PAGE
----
Someone once told me that the state of one’s room reflects the state of that person’s mind. The other day, I remembered this when I looked at how messy my apartment had become – the stacks of books collecting dust, clothes that I never wore and the souvenirs from various events and conferences I didn’t know what to do … Continue reading The Life-Changing Magic of Questioning Yourself on a Regular Basis
Donna Tartt’s Goldfinch is about loving beautiful things. With constant tensions, complicated relationships, and rising stakes, this book explores what it means to devote yourself to what eludes you.
Theo Decker, protagonist and mistake-maker in chief, has a weakness for beautiful art, beautiful furniture, and beautiful people. In the beginning of the novel, he and his mother are in an art museum when it’s bombed, and his mother doesn’t survive. From there, he’s tossed around from home to home, forced to make several new beginnings. The Goldfinch painting, which he steals in the aftermath of the bombing, stays with him along the way, wracking him with guilt.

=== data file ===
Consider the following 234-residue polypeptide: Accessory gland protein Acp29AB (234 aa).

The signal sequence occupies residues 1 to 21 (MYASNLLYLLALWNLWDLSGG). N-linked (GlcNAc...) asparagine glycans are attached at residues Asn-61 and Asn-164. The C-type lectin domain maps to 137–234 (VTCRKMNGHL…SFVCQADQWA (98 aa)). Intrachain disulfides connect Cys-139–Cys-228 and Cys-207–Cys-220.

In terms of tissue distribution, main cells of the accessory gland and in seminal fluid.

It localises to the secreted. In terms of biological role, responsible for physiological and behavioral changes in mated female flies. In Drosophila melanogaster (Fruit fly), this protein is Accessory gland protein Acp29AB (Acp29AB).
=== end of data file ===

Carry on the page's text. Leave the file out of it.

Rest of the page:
Soon, he starts making more unethical moves, from committing petty fraud to help make more money for his mentor Hobie’s antique business to agreeing to marry a woman he doesn’t really love.
All along, the reader is holding her breath, wondering when all of Theo’s small, intricate lies will come crashing down into a big mess. At any moment, it seems that he could lose everything– his friends, his money and other people’s respect for him– in a single false step.
“We are, in the end, a sum of our parts, and when the body fails, all the virtues we hold dear go with it.” -Susannah Cahalan, Brain on Fire: My Month of Madness Brain on Fire: My Month of Madness, written by New York Post journalist Susannah Cahalan, is a page-turning account about Cahalan’s experience … Continue reading The Sum of Our Parts: Brain on Fire Book Review
Tomas Tranströmer’s Nobel Prize-winning collection, Selected Poems, discusses big concepts– God, heaven, existence– but does it through small, specific objects and simple words. With vivid imagery and scientific precision , Tranströmer brings the infinitude of uncertainty back to the familiar and natural. After reading Selected Poems, I felt like I had experienced enough of Tranströmer’s beautiful poetry that I could, … Continue reading All the rolling wheels that contradict Death! Thoughts on Tomas Tranströmer’s Selected Poems